Testament of Ieyasu
Japanese historic text
This political statement provided guidance to his successors.
A translation of Ieyasu's words is:
- "Life is like walking along a long road shouldering a heavy load; there is no need to hurry.
- One who treats difficulties as the normal state of affairs will never be discontented.
- Patience is the source of eternal peace; treat anger as an enemy.
- Harm will befall one who knows only success and has never experienced failure.
- Blame yourself rather than others.
- It is better not to reach than to go too far." --Tokugawa Ieayasu, 1604.
An alternate translation is:
- Life is like carrying a heavy burden:
- It is best not to rush ahead too hastily.
- He who accepts it as natural for life not to go exactly how he wants it to will not feel dissatisfied.
- Rather than doing too much, it is best to leave things undone.
- When managing others, give full reign to their good points and overlook their weak points. --Tokugawa Ieyasu, 1604.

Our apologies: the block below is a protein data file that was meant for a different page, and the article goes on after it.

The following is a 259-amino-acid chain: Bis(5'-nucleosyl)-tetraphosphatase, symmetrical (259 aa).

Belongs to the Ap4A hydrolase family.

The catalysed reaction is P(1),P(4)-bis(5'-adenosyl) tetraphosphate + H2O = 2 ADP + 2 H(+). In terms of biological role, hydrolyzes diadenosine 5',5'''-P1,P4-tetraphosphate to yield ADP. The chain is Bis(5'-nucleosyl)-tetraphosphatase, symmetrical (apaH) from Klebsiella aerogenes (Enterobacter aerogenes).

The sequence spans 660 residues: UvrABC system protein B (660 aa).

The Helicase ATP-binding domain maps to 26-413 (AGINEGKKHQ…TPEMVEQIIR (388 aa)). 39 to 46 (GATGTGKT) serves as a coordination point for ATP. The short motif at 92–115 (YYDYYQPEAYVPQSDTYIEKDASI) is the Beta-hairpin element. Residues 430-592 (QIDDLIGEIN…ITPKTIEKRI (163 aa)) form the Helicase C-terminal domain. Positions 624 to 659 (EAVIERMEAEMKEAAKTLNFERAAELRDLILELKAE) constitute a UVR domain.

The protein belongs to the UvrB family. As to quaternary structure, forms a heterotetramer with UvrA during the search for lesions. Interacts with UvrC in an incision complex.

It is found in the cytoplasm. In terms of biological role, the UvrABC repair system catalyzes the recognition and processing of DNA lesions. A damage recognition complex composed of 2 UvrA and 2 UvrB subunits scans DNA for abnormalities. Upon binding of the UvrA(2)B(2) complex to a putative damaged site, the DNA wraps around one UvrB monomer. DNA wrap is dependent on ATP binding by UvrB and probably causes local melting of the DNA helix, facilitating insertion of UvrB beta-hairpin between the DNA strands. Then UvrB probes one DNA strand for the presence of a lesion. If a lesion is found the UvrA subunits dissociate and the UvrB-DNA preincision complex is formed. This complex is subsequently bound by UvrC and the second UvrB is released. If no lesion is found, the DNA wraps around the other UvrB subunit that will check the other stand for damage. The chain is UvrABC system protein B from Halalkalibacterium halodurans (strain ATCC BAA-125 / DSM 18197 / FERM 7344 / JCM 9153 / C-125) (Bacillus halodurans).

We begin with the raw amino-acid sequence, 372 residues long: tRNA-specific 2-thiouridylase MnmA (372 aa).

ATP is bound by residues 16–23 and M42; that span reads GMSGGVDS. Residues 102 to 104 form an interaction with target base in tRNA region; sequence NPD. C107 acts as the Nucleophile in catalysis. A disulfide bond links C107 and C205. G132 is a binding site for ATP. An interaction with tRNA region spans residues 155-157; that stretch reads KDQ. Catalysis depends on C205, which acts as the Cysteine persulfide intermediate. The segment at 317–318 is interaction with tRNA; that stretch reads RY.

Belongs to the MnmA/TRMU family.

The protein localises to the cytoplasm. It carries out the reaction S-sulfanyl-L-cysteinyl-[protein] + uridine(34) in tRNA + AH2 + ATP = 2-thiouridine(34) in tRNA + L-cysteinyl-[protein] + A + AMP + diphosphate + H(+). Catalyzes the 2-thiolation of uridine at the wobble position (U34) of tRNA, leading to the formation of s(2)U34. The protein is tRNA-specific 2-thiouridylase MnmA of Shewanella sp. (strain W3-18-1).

- McMullen, James. (1999). Idealism, Protest, and the Tale of Genji: The Confucianism of Kumazawa, p. 52; in this case, the term testament means the last words of wisdom which Ieyasu wanted his his family to inherit.
- Chamberlain, Basil Hall and W. B. Mason. (1901). A Handbook for Travellers in Japan, p. 74.
- Kisala, Robert. (1999). Prophets of Peace: Pacifism and Cultural Identity in Japan's New Religions, p. 19.
- Nikkō Tōshō-gū shashinsho. Tochigi-ken Kamitsuga-gun Nikkō-cho: Bekkaku Kanpeisha Tōshō-gū Shamusho, 1934; retrieved 2013-1-16.
- OldTokyo.com: Tōshō-gū Shrine
- The Japan Project: The Tokugawa Shogunate. The American Forum for Global Education.